.Lisa Jensen Reflects on Her Career—and the Future of Moviegoing

Forty-six years after her first review was published in ‘Good Times,’ film critic Lisa Jensen has reached a ‘crossroads’

Forty-six years and two months.

No, that’s not how long we’ve all been hunkered down in the grip of Covid. It’s the length of my career writing film reviews for Good Times. As the pandemic raged and movie theaters shut down, my contributions became more sporadic, but 2022 was the first year in seemingly forever that not one single review of mine appeared in print.

To put it in perspective, my first movie review (Monty Python and the Holy Grail) was published in GT in October 1975, a year and a half before I met my Art Boy in the spring of 1977. We moved in together in February 1978 and married nearly eight months later. We were together for forty years ’til death did us apart. That was almost five years ago. Before, during and after all that time together, I’ve been writing weekly film reviews for GT; until the Attack of Covid, when my career came to a screeching halt. March 2020 was the last time I went to a theater to review a movie, about four days before they all shut down. (The last six films I wrote about in the paper were viewed online.) 

Talk about an identity crisis!

I was a wide-eyed 23-year-old just out of UCSC, in my embroidered hippie overalls, when I started my stint at GT. I figured going to the movies would be a fun way to make my rent until I had to get an actual job. (Historical note: Rents were a lot cheaper in those days.)

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On the face of it, I had zero qualifications for this job. I wasn’t a film scholar and had never taken a journalism class. But I’d spent my entire childhood watching old movies on TV with my mom. In those days, you couldn’t just dial up something on demand; you had to be prepared to stay up until 1am on a Saturday, for instance, for the weekly movie classics on The Fabulous 52 in L.A., which began at 11:15pm, right after the news. My mom popped the corn, and my night-owl brothers and I would settle in.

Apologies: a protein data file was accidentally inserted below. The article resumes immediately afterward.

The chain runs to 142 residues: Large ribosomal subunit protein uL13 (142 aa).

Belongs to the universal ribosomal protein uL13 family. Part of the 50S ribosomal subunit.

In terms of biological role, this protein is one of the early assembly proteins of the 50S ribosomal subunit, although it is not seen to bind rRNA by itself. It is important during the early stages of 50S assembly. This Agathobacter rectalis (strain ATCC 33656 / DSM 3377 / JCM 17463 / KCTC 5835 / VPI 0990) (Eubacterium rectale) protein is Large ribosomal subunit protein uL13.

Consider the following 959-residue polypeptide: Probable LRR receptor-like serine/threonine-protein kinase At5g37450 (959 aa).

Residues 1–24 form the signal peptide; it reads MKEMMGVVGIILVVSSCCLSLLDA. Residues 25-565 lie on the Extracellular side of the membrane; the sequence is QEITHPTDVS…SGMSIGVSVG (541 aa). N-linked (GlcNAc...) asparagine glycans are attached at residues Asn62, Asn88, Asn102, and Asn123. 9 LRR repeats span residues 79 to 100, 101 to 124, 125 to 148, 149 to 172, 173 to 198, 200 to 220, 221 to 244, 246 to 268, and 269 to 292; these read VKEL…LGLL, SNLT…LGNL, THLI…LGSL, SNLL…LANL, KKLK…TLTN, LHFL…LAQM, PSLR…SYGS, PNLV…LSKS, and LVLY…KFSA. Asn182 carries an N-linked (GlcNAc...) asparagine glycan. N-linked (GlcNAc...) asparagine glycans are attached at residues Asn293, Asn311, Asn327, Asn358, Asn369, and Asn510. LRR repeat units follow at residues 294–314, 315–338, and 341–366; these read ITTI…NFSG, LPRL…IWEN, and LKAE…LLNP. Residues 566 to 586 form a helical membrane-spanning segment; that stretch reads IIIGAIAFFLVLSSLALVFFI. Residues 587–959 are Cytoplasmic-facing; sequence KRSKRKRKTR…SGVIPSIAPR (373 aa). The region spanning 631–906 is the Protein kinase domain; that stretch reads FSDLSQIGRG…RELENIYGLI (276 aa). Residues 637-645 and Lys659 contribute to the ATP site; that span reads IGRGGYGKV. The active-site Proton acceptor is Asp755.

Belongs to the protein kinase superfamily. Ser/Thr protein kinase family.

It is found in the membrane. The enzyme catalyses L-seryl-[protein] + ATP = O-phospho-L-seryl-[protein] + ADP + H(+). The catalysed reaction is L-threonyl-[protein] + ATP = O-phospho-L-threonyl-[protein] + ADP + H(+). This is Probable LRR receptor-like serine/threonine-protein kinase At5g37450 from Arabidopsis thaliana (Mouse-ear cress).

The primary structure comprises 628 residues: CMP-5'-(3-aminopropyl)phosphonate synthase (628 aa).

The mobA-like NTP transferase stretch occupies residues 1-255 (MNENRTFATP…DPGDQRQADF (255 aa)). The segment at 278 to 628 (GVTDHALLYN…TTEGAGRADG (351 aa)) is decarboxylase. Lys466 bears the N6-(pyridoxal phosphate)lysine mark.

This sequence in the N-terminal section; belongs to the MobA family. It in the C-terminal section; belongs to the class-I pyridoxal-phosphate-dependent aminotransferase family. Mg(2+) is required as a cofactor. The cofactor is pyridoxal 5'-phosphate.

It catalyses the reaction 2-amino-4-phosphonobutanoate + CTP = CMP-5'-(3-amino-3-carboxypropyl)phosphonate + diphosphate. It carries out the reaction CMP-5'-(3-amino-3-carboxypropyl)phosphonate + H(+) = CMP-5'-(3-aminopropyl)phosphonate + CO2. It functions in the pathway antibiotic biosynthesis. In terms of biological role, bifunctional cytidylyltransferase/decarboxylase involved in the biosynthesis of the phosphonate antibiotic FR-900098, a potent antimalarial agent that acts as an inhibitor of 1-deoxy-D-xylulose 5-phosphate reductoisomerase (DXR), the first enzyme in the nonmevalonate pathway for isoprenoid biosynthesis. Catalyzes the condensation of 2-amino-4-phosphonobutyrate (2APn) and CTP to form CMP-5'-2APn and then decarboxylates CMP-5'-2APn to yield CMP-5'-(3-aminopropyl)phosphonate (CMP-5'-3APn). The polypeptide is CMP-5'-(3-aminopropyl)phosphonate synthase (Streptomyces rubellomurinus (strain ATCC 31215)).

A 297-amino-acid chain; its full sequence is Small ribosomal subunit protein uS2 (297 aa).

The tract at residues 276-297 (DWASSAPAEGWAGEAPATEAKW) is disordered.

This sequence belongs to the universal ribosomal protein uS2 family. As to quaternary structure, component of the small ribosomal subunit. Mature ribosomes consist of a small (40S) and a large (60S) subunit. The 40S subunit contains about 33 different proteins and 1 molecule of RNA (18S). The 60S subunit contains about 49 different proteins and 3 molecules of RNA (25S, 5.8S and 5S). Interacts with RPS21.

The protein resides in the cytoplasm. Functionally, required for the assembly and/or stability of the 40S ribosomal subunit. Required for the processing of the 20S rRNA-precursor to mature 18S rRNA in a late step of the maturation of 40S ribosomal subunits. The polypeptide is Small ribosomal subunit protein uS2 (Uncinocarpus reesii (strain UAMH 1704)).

The series MGM Classics played every Sunday afternoon in syndication, and another station played classic foreign movies with subtitles. Musicals, monster movies, studio classics from Hollywood’s Golden Age, Errol Flynn swashbucklers, cheesy Italian gladiator movies, my mom’s appetite was inexhaustible, and we watched them all!

The rest was on-the-job training. Fortunately, I was inspired by how amazingly diverse the Santa Cruz movie scene was in those days. Besides mainstream movies at the chain theaters, there was the original single-screen Nickelodeon, the repertory-style Sash Mill Cinema for art-house fare, the plucky, independently-owned Capitola Theater (which persisted in showing double-features with cartoons, and 15-cent M&Ms, well into the ‘80s), a thriving drive-in, even a venue for X-rated movies at the old Cinema Soquel.

I was still at it ten years after my first byline at GT. I was having way too much fun! Back then, I used to joke that I’d been with the paper so long people meeting me for the first time expected me to be 80 years old.

Once, in the mid-’90s, a young writer who had recently joined our editorial pool asked around to find out how he could get some film review assignments. As he told me later, somebody informed him, “Lisa Jensen would have to die.” When Siskel and Ebert were all the rage, I appeared on a similar movie review program with fellow critic Rick Chatenever, then at the Sentinel, on local TV station KRUZ. One early evening, as I emerged from a screening at a downtown theater and started walking past the folks lined up for the next show, an older woman I didn’t personally know broke into a merry grin as I went by. “It’s our movie girl!” she cried.